Respect a child’s imagination
“I don’t like pad thai. I want to go to Colorado,” said my almost 2-year-old daughter as we packed her into the S.U.V., I mean airplane, and went up, up, up. When we arrived at The King and I restaurant, Dylan asked, “Is that Colorado?” pointing to the peeling concrete at the strip mall in front of us. “Yes,” answered my husband and I with a giggle.
Wouldn’t it be wonderful to have an imagination like that again? We could go to the mall and pretend it was Europe, or better yet, blast off in the grocery cart into space. The possibilities are endless, and the outcome of such play will be rewarding if you can respect your child’s imagination and foster its development when appropriate.
“The richest source of humor, empathy, and compassion is the child’s imagination and all of the rich experiences that her fantasies provide for her,” says T. Berry Brazelton in his book “Touchpoints.”
Pretend play allows toddlers to make sense of the world as much as escape it. They can go different places, take on different personalities, and be in control of their environment. They can overcome fears, and learn the difference between right and wrong.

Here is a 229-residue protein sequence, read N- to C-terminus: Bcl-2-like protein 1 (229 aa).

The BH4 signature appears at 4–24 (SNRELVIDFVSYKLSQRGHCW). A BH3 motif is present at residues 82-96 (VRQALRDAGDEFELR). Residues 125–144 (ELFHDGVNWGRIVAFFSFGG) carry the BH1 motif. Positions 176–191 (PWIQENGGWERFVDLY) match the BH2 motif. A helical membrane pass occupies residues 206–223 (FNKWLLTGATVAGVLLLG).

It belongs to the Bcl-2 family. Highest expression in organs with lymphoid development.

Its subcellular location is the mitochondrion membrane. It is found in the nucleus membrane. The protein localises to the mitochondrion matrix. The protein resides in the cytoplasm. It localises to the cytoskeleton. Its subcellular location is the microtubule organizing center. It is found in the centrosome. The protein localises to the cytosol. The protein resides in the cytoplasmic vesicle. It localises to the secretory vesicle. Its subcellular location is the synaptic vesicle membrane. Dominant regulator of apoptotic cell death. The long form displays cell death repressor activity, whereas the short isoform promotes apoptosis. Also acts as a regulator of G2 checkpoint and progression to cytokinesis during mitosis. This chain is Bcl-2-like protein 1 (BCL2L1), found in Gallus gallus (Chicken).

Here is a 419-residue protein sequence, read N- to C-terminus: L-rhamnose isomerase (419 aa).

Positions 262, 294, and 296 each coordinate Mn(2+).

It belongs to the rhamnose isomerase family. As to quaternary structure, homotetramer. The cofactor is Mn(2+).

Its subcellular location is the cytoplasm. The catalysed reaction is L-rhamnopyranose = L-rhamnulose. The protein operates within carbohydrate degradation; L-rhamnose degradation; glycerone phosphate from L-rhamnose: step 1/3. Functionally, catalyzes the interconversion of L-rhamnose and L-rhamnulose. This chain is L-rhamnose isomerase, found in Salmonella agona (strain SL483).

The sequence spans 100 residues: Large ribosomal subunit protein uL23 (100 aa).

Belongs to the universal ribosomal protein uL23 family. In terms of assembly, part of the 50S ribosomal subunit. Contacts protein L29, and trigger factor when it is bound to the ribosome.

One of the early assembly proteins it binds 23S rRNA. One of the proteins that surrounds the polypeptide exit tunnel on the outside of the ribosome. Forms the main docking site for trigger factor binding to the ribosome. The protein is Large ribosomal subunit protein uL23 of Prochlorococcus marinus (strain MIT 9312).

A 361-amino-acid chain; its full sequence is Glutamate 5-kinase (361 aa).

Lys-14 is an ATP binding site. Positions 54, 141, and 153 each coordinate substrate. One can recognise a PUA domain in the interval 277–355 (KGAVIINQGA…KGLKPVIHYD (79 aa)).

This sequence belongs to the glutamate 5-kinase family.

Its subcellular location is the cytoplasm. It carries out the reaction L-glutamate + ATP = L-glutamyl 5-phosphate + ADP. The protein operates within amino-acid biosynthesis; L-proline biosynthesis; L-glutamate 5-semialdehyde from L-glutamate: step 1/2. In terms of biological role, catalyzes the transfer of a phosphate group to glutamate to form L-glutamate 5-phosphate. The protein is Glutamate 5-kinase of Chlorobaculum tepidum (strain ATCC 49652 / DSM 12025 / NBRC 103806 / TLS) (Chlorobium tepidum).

However, the imagination can be fragile territory. Brazelton recommends respecting a child’s privacy when it comes to pretend play and imaginary friends, which are very common among toddlers, especially first-born children. Younger siblings rarely get a chance to develop imaginary friends because the oldest often makes fun of them, he says.
Parents, some of whom become jealous of their children’s imaginary friends, can do the same, by asking too many questions about a child’s fantasy and thereby “grounding it in reality.” So it is best to stay on the sidelines unless you are invited to play along.
“Imagination is a very important sign of complex thinking,” Brazelton says. A parent’s intrusion “diminishes his ability to find out about the world on his own.”
For Dylan, it was clear once inside the restaurant that the sticky rice did not fool her. But aboard daddy’s airplane car on the way home, we let our imaginations take us to the Rockies. “We’ll go to Colorado soon,” she said, when we landed in our driveway. “Yes we will,” I responded.
Kids First is a department of the city of Aspen funded by the affordable housing/day care tax. Kids First provides information and funding for early childhood programs. For information, contact Amy or Shirley at 920-5363 or firstname.lastname@example.org. The Kids First column appears weekly in The Aspen Times.
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